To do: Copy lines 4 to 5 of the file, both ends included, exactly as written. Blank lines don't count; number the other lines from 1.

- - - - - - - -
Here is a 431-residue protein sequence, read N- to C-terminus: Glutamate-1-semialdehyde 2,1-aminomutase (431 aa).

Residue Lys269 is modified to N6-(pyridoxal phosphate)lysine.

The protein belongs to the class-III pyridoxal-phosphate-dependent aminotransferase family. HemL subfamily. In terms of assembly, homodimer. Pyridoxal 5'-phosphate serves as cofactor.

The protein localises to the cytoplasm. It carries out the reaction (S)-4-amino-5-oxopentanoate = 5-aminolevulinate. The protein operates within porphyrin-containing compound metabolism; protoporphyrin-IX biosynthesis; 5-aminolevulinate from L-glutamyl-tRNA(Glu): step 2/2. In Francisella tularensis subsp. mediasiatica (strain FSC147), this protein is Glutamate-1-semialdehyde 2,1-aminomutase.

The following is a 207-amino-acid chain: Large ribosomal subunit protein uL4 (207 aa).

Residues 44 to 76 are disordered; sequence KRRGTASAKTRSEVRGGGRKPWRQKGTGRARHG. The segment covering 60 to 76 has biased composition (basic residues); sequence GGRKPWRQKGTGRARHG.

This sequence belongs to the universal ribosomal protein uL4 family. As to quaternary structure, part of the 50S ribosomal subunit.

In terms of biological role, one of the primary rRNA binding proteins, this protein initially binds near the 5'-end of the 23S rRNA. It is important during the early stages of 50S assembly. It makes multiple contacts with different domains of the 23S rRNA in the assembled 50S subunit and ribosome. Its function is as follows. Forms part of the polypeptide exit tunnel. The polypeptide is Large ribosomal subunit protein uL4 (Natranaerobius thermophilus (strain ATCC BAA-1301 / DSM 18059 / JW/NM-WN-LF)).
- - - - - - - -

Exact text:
The protein localises to the cytoplasm. It carries out the reaction (S)-4-amino-5-oxopentanoate = 5-aminolevulinate. The protein operates within porphyrin-containing compound metabolism; protoporphyrin-IX biosynthesis; 5-aminolevulinate from L-glutamyl-tRNA(Glu): step 2/2. In Francisella tularensis subsp. mediasiatica (strain FSC147), this protein is Glutamate-1-semialdehyde 2,1-aminomutase.

The following is a 207-amino-acid chain: Large ribosomal subunit protein uL4 (207 aa).